If possible, keep items such gasoline, propane, and fertilizer in a separate building away from areas where horses will be or where hay might be stored. Paint, chemicals, and aerosol cans are a few other items that might be lying around your facility that could serve as a fire source. Store these properly.
Be Prepared for a Fire to Start
As with any disaster, preparation is key to protecting you, your horses, and your facility from fire. Preparing for a fire can help you respond quickly and efficiently. It can also reduce losses and save lives. It is important for you, and others who frequently visit your facility, to know the facility’s plan of action in the event of a fire. This will help individuals (and even your horses) be ready for quick action. Some steps for fire preparedness include:
Make sure the fire department can find the facility and easily access it in the event of an emergency.
You may need to direct riders and boarders to park in specified locations to avoid blocking access. It is wise to save a "pin" of your facility using a navigation application on your cell phone. This pin should have the geographical information, including longitude and latitude, of the buildings on the facility. Posting explicit driving directions for responding fire vehicles throughout the facility (not just in one location) is beneficial if you are not present when the fire starts.
Create an evacuation plan/route and practice it.
Include the horses when you practice! When making the plan, consider how you will get them out and where you will take them in the event of a fire. Consider gates, panels, and other materials that could be used to help herd horses, keep them contained, and off any roadways. Try to find a location that is secure and away from building structures, such as a secure field away from the stables.
Photo credit: Donna Foulk, Penn State.
Practice hooking up a horse trailer and loading your horses on and off it.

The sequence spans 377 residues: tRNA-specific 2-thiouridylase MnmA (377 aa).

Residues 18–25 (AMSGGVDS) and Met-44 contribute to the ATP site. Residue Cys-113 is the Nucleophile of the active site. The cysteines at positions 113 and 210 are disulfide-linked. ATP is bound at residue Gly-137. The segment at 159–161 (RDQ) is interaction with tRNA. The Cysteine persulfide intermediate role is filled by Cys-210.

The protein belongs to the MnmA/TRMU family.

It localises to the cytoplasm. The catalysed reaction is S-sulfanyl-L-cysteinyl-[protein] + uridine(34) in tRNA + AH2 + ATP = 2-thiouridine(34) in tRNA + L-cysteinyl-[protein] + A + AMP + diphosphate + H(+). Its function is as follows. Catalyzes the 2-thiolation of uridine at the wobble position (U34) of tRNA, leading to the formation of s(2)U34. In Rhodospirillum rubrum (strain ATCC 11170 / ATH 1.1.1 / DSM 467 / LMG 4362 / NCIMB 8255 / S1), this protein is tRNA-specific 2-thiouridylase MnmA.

In the event of a fire, the horses may need to be relocated. It is important that the horses are familiar with trailer loading and are willing to load easily. This will help you be able to get them out of harm’s way quickly.
Train and desensitize your horses to having items (blankets, shirts, etc.) placed on or over their bodies and faces.
Many times, with fire, horses may need to have things placed over their bodies to protect them from flames while being moved to a new location.
Keep halters and lead ropes on stall doors so they can be easily found and accessed if the horses need to be moved.
Halter break your horses so they are more willing to be haltered and led.
Keep barn aisleways clear.
It is important that exit paths are unobstructed so they can be used in the event of an emergency.
Write down emergency contact numbers and post them throughout the facility.
Veterinarians, facility managers, and local emergency service numbers should be listed. Keep a spare list in all other buildings in case the barn list gets destroyed.
Have water and fire extinguishers in accessible locations throughout the facility for easy access.
Fire extinguishers in barns should be ABC (all-class) type and inspected annually.
Know where all power mains are located and how to turn off the power if needed.
Building for Prevention
If you have not begun construction, consider fire safety when you are designing and building your new equine facility. There are many ways you can build the facility to be fire resistant and to be accommodating for emergency response. Things to consider include:
- Separating buildings (particularly areas where hay, bedding, and farm equipment/fuel are stored)
- Make sure all fans and light fixtures selected are designed for agricultural use
- Using building materials that are fire retardant/resistant (i.e. masonry, treated wood)
- Ensuring emergency vehicle access
- Installing water hydrants and other water sources that would be easily available
- Installing fire detection and suppression systems designed for agricultural facilities (i.e. sprinklers)
It is best to seek out professional assistance from fire engineers when considering fire safety at your new facility. Always check local fire code regulations as well. Hiring a certified electrician may also helpful. For more detailed building considerations read Fire Safety in Horse Stables.
Fires at our equine facilities can be extremely destructive, but with strategic management and preparation, you can reduce the likelihood of a fire starting and enhance your ability to respond in the event of a disaster. Think through what items might serve as a fuel or ignition source at your facility and do your best to reduce the likelihood of these items starting a fire. Additionally, plan for how you will respond if there is a fire and practice!Source : psu.edu